The poem faithfully adheres to the structure of a pastoral elegy. It has three parts, the first of which is supposed to be an invocation, the second is devoted to the expression of anguish and the final part is for finding resolution and consolation. While the poem follows this elementary composition of the pastoral elegy, it takes the actual content into a new direction. It is a clever ploy on part of Auden to experiment with the genre in this fashion. It seldom occurs that the pastoral elegy, which is given to excess of sentimentality and hyperbolic veneration of the good qualities of the deceased, is actually employed to make a broad comment on the art form itself. So acute in observation and lyrical in words is Auden that one is given to momentarily forgetting that the poem is actually an elegy. The choice and unusual metaphors used accentuate this effect. In these respects the poem deviates from conventional elegies.
We see further deviations from the elegiac form when we look at the technical features of the stanzas. While six-line stanza is the most preferred for the first part, Auden doesn’t strictly follow this rule. Since the tone is reflective and conversational, a degree of leeway helps the author’s cause. In the conventional elegiac form, the three sections progress from descriptive to reflective to resolution. While loosely following this pastoral elegiac structure, Auden takes several liberties within each section. What is most distinct in the work is its lack of mourning for the loss of the person (object). Some amount of this personal apathy can be attributed to the divergent politics of Auden and Yeats. Auden, at least in the early part of his career, was seen to be left-leaning in his political views. Yeats, on the other hand, is generally perceived to be more conservative in this regard. Even on the few occasions when the two great authors met, they did not strike a great rapport. So it is quite natural that Auden does not lament for the passing away of his esteemed contemporary. The poem’s concern is not about the loss incurred by the art, but to the limited power of the art itself. Yeats and the tragedy of his death are merely backdrops in expressing Auden’s broader comment. In the elegy, Auden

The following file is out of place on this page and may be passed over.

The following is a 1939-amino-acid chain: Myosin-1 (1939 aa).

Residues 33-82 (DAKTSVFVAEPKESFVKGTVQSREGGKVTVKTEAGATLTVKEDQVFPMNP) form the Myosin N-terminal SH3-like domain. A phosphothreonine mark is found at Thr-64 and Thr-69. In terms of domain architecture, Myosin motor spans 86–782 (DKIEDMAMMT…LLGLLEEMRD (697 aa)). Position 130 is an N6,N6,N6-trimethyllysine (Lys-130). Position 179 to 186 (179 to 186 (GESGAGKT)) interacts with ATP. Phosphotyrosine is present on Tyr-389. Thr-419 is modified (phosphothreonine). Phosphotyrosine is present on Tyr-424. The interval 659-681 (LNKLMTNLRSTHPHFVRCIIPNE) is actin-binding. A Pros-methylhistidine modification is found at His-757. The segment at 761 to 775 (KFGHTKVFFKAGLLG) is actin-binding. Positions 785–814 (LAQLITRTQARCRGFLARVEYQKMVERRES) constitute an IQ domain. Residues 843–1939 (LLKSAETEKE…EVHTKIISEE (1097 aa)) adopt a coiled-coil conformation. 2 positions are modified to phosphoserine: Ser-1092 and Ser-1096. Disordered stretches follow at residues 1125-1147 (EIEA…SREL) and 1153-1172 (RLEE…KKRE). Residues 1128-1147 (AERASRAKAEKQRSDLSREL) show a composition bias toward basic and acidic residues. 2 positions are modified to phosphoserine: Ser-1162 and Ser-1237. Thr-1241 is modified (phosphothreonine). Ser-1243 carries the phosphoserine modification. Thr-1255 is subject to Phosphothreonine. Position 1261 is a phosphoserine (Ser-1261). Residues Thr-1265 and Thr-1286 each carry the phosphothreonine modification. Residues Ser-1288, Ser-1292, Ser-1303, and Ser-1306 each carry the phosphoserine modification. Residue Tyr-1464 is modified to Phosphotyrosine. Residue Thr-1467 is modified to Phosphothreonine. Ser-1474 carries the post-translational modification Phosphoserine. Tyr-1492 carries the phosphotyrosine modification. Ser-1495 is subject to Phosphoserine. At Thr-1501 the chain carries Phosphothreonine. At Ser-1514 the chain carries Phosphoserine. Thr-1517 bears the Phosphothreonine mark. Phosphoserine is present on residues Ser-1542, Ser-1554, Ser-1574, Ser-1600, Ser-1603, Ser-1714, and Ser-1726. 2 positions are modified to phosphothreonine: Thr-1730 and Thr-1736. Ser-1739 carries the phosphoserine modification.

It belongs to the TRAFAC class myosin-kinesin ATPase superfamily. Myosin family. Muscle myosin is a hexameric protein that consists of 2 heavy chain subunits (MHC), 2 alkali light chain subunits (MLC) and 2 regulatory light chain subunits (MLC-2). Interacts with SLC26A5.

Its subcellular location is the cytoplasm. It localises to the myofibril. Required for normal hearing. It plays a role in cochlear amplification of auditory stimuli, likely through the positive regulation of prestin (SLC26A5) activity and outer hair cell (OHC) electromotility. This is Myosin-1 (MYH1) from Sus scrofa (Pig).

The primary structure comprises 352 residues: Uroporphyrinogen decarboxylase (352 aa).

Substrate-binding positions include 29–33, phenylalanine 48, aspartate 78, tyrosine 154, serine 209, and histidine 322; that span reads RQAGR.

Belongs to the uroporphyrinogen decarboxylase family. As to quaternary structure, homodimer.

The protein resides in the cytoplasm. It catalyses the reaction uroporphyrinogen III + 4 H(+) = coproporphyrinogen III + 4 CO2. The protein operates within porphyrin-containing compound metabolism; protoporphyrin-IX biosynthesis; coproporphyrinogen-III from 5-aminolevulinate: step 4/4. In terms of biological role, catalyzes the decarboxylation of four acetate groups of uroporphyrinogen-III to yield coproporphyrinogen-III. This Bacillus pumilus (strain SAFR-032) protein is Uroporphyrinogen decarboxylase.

“builds on Yeats’s advance, turning the “occasion” of Yeats’s death itself into an opportunity for reflection on issues of personal and public interest, with an ironic twist: The “symbolic public significance” Yeats’s death acquires in Auden’s poem is that the world doesn’t really care about dead poets.” (Wasley, 2011, p. 176)
A point clearly alluded to in the elegy is how the work of a poet outlives his life. In this way, the death of the author is a new beginning in the journey of the work. The author no longer has any say on the ways in which his work will be interpreted, projected and portrayed. With the personal reputation and the living voice of the author ceasing to exist, the work will have to survive on its own inherent merits. The death of the author thus kick starts the legacy formation of the surviving work. This is a very profound statement on part of Auden. It is usual that it is conveyed through the format of the elegy. Here the poet’s body is changed, as Auden lays out an electrified country that zone by zone fades and loses power. He underscores how the body shuts down even while Yeats’s poems live: “But for him it was his last afternoon as himself,/ An afternoon of nurses and rumours;/ The provinces of his body revolted,/ The squares of his mind were empty,/ Silence invaded the suburbs,/ The current of his feeling failed; he became his admirers.” (12-17) Auden further proposes, in terms that resonated through post-war American poetry, “poetry makes nothing happen” yet can still be “a way of happening, a mouth.” He also alludes to how “in death, Yeats “became his admirers” (37-38) by having only his words—all that remains of him—”modified in the guts of the living” (23) who continue to read him.